In this upcoming week, OTH will turn its attention to design-thinking. As international security problems continue to grow in complexity and speed, our approaches to problem solving have remained the same. Many of the methods used today evolved from Industrial Age thinking and are increasingly losing traction in engaging Information Age challenges. Design-thinking is an international and cross-disciplinary movement that provides new ways to consider complex problems and develop effective ways to address them. A growing number of design advocates within the national security community see the need for significant change in how we approach strategic and operational challenges.
On Monday we will publish an article by Dr. Jeff Reilly, author of Operational Design: Distilling Clarity from Complexity for Decisive Action, in which he explores Strategic Design. As the US Government Accounting Office noted in its 2009 report on Interagency Coordination: “National security threats have evolved…What has not yet evolved are the mechanisms that agencies use to coordinate national security activities such as developing overarching strategies to guide planning and execution…The absence of effective mechanisms can be a hindrance to achieving national security objectives.” Building from his previous work, Dr. Reilly proposes a method of strategic design to produce salient strategic vision for a whole of community effort.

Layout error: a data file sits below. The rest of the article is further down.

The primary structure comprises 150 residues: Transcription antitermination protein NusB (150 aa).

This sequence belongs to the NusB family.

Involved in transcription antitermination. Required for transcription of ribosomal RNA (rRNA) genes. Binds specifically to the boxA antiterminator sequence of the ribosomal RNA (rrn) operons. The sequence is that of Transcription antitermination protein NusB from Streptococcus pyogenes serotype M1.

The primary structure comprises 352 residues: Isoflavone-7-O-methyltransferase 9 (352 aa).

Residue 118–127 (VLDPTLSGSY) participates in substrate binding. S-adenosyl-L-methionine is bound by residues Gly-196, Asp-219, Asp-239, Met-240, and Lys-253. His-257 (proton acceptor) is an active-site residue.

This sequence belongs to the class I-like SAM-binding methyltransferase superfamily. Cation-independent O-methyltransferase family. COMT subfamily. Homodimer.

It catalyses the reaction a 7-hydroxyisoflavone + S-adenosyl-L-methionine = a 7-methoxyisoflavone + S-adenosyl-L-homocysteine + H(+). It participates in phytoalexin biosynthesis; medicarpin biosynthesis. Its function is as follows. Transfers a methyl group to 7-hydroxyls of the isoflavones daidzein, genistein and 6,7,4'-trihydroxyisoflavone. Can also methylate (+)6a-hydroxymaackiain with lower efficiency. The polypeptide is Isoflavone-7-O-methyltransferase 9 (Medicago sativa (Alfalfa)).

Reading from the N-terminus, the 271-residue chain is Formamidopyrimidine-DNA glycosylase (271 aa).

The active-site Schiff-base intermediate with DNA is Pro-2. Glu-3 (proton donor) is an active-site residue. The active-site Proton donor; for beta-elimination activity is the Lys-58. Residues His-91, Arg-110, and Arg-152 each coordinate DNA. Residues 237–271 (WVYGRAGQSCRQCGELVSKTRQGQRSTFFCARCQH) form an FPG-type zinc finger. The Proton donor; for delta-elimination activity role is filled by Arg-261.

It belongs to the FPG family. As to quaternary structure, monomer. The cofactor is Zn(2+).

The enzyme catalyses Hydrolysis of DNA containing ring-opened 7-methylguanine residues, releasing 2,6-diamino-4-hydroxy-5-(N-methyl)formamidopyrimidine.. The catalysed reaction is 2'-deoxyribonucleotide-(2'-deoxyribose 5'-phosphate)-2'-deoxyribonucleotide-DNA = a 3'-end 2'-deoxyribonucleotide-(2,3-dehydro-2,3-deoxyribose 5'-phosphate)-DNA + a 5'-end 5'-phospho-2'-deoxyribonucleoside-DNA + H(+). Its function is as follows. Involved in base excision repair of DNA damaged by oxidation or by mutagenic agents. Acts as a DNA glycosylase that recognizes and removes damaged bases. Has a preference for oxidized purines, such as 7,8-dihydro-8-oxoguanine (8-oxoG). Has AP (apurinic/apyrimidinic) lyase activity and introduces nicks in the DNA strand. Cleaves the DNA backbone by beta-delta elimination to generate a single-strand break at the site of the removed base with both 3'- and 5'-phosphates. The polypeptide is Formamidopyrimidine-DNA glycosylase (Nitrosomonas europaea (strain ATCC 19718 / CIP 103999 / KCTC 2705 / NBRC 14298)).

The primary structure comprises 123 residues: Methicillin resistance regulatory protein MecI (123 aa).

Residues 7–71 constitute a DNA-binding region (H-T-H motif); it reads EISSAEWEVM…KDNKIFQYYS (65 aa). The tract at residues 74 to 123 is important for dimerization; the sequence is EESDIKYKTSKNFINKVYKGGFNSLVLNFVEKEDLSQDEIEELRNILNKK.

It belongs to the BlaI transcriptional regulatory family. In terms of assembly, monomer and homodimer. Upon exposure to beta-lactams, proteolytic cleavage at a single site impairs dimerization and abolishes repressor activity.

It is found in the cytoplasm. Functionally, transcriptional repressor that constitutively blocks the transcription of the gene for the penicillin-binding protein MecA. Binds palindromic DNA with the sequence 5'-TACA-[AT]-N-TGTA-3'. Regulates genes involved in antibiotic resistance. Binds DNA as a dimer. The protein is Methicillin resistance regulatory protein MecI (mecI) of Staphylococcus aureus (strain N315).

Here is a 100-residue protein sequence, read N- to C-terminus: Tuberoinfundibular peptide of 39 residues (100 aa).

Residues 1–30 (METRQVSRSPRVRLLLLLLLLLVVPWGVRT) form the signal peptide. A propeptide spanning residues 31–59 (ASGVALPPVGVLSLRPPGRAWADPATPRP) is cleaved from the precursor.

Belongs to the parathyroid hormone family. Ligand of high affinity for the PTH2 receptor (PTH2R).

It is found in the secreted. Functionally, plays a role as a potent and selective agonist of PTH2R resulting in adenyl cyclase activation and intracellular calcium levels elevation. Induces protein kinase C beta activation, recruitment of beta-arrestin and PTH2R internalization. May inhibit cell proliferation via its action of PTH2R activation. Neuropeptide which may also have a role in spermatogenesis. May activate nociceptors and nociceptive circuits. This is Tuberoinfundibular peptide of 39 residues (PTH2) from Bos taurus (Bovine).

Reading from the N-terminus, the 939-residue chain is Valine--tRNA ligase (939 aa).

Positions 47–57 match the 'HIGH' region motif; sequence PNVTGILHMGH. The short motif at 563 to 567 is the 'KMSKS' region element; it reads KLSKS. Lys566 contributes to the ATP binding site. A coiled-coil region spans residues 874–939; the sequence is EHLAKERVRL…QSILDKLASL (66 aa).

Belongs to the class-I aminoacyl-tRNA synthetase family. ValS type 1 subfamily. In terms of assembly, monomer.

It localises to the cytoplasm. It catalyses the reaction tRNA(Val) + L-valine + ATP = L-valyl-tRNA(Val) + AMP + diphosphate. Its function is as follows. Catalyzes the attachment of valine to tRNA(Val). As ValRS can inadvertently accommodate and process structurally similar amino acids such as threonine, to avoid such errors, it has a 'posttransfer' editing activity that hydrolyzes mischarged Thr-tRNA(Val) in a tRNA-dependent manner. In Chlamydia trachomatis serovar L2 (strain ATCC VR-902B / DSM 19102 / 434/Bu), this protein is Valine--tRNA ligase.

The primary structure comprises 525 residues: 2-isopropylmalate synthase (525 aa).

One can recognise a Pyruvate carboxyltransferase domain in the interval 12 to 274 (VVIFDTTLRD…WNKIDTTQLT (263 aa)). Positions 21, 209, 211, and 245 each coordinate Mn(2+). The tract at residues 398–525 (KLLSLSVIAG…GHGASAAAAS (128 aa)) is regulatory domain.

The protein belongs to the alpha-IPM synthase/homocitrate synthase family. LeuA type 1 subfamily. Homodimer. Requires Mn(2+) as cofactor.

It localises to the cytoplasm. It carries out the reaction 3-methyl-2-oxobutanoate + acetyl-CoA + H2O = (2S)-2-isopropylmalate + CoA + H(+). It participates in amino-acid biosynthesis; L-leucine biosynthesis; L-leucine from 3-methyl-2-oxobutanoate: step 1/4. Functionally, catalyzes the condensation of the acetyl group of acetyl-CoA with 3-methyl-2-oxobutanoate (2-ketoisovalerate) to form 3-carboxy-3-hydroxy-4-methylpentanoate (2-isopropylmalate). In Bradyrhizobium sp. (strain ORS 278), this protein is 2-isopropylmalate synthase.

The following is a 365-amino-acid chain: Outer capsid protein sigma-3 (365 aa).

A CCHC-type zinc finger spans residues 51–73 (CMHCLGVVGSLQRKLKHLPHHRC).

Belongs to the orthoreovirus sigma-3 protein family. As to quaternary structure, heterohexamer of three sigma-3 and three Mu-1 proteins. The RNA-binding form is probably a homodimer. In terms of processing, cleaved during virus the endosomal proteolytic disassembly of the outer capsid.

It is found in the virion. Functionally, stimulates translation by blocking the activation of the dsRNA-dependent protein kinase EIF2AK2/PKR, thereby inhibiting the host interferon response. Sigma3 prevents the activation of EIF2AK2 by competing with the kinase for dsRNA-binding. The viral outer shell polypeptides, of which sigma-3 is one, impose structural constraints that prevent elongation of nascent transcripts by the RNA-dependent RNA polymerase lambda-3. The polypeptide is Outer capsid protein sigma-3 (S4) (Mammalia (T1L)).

Then on Wednesday, OTH presents its fifth podcast: Designing Future Security: An International Roundtable on the Military Design Movement. As Ben Zweibelson mentioned in one of our first articles: “Over the past few decades, the international military community has incorporated a multi-disciplinary approach that breaks from traditional and largely mechanistic decision-making methodologies of the Industrial Era.” Podcast 5 is a particularly rich conversation in which discussants from India, Canada, Australia, Norway, Belgium, the Netherlands, and the US exchange thoughts on design and how their individual situations and demands are shaping their approaches to it. In examining the genesis, challenges, and progress of design for each participant we reveal elements that are common between us and those that are unique to each experience and context.
Join us for a fantastic week ahead!
The views expressed are those of the author and do not necessarily reflect the official policy or position of the Department of the Air Force or the U.S. Government.